Our Favorite American in Paris
A veteran pastry chef who spent more than a decade working at Chez Panisse before moving to Paris and launching a wildly successful blog, David Lebovitz is our go-to guru for Parisian food and cooking. He’s written several cookbooks, including The Perfect Scoop, his best-selling guide to homemade ice cream, and Ready for Dessert, a collection of his all-time favorite recipes. In Lebovitz’s brand new book, My Paris Kitchen, he shares stories about expat life in the culinary capital of the world, alongside revamped classic French recipes, from herbed goat cheese crostinis to duck confit and salted butter caramel chocolate mousse. Below, Lebovitz shares his top picks for Paris.
The next wave of French cuisine involves a mix of international ideas, healthier options, and vegetables getting a more prominent place at the table. Holybelly is one of the hotspots near the Canal Saint-Martin, where Parisians and others line up for breakfast and lunch, from a menu that changes daily. Early risers can find a full-on breakfast being served until noon (or all day or weekend), a rarity in Paris, with extra-strong coffee, brewed with water filtered underneath the café. The lines for lunch start around noon, and the monthly menu might be influenced by Scandinavia (the chef is from Sweden) with pickled fish on dark grained bread from the bakery down the street, sautéed paneer (Indian cheese, made in-house) with butternut squash, or cervelle de canut (garlic-herb cheese) with slices of locally produced pastrami.
Thomas, David and Anselme, are revolutionizing French coffee by roasting their own beans atop the hill, overlooking the multifaceted Belleville neighborhood. (If you get lost, follow your nose down the winding street, toward the roasting aroma.) You won’t find any jus de chausettes (sock juice, or what French people call bad coffee) at the roastery, which opens its doors only on Saturday to the public, offering guided tastings with various single-origin coffees, brewed with care in sparkling Chemix carafes. More casual coffee drinkers can pull up to the wooden bar and mingle with an international mix of coffee-lovers, sipping their way to coffee nirvana.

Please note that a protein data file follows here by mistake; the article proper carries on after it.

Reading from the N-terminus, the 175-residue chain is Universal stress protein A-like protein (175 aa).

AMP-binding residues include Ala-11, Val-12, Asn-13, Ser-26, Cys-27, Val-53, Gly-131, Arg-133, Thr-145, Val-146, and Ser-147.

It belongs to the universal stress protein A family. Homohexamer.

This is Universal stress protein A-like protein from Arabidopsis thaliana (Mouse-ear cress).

His popularity finally outgrowing the former popup restaurant (the aptly named Hidden Kitchen), Braden Perkins has turned his talents to a more public space, Verjus, which has become one of the best restaurants in Paris – and is no longer a secret. Especially with people in search of a spectacular meal. More casual diners nibble on extra-crisp French pork belly (and the now-famous fried chicken nuggets) in the wine cave on the lower level of the restaurant (which takes no reservations.) And those who have planned in advance treat themselves to a multicourse dinner prepared by Chef Perkins, who wows diners with carefully sourced produce, meats, and fish, used in creative – and uniquely inventive – ways.
This friendly neighborhood crêperie offers hot-off-the-griddle buckwheat crêpes, fresh-from-Brittany oysters, and a delicious sardine spread, all washed down with chilled sparkling cider served by the pitcher or bottle. The young staff works hard to make you feel at home in this cozy Right Bank crêperie. And it’s hard not to cozy up to them, and their earthy crêpes; my favorite is the galette complète, topped with a farm-fresh egg and disks of crisp, smoked Montbéliard sausage.